British officials, however, refused to recognize the legality of the Illinois Company's purchase–the interpretation of Camden-Yorke circulating in America had been misleading. In April 1774, Murray turned to his kinsman, Lord Dunmore, the Royal Governor of Virginia. Dunmore agreed to lend support to the company's purchases in exchange for a piece of the action. Murray then formed the Wabash Company with Lord Dunmore as a member. On October 18, 1775, an agent for the Wabash Company purchased two tracts of land along the Wabash River from the Piankashaw tribe. Soon after the outbreak of the American Revolutionary War, however, Dunmore was forced to flee Virginia, and the companies were compelled to turn to new officials for recognition of its purchases.
During the war the British had sparsely garrisoned the Illinois Country, which was far away from the main area of action. In July 1778, Colonel George Rogers Clark and a small force took possession of the region on behalf of Virginia, which, by virtue of its colonial charter, had a claim to the entire Illinois Country. In December of that year, Murray presented a memorial to the Virginia legislature, informing them of the land claims of the Illinois and Wabash companies. In order to consolidate their lobbying efforts, the two companies merged on March 13, 1779, becoming the United Illinois and Wabash Land Company. The cause of the company was promoted by influential Americans such as James Wilson and Robert Morris, who had become investors. Other notable members included Silas Deane, Samuel Chase, and Maryland governor Thomas Johnson.
Despite these political connections, Virginia declined to recognize the Illinois-Wabash purchases and instead created the "County of Illinois" in November 1779. Thus rejected, the company turned its efforts to lobbying the new national government of the United States. This issue became part of a wider debate in Congress about the western boundaries of states, with the states without western lands demanding that Virginia and other states with large land claims cede these lands to the national government. Virginia ceded her western land claims to the United States in 1784. Despite repeated appeals by the Illinois-Wabash Company, which were regularly renewed into the early 19th century, the U.S. government declined to recognize their land claims. The company faded away.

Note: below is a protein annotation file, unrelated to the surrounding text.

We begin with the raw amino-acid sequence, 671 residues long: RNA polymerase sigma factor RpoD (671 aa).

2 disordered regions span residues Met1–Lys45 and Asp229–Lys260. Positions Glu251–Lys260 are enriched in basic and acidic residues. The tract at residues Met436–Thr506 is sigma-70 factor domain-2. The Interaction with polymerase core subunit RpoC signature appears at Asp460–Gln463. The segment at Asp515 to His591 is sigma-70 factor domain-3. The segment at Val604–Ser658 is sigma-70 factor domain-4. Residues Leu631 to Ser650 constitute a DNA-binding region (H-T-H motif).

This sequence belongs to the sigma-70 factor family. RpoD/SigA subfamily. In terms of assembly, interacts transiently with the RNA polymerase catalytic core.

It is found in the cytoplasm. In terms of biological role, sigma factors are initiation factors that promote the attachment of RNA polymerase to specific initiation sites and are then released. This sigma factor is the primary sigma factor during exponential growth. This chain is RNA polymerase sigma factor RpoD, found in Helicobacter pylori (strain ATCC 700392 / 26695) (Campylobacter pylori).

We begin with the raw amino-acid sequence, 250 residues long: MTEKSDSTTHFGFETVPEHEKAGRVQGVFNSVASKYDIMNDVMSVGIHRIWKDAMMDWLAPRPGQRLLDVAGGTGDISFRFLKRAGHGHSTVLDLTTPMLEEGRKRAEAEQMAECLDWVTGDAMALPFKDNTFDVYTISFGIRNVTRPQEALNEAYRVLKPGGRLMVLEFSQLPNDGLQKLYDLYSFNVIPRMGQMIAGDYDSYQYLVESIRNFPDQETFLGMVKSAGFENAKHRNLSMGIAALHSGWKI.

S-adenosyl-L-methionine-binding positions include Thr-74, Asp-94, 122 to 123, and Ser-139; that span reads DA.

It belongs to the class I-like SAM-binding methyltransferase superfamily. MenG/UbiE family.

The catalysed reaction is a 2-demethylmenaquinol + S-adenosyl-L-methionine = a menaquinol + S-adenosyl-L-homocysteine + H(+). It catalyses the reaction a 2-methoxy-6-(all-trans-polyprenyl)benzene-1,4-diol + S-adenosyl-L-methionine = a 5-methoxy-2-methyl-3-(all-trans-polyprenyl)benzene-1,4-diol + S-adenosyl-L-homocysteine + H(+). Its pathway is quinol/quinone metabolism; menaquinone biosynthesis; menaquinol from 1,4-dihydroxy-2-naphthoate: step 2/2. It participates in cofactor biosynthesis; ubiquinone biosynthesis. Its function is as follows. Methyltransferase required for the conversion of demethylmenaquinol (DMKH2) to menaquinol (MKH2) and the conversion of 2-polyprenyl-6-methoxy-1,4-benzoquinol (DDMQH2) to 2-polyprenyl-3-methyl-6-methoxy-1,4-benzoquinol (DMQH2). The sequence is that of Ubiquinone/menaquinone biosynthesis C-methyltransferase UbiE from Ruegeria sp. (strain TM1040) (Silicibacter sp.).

The United States eventually bought the lands in question from Native Americans in treaties conducted by William Henry Harrison. After the War of 1812, the United States began to issue land patents to settlers. In 1820, the executor of the estate of an investor in the Illinois-Wabash Company filed suit against William McIntosh, one of the largest of the new landowners. The lawsuit claimed that McIntosh had bought land rightfully owned by the Illinois-Wabash Company, based on the earlier purchase from the Indians. In 1823, the issue made its way to the U.S. Supreme Court in Johnson v. M'Intosh. The Court decided in favor of McIntosh, ruling that private purchases of native lands were not valid. The decision brought to an end the story of the Illinois-Wabash Company.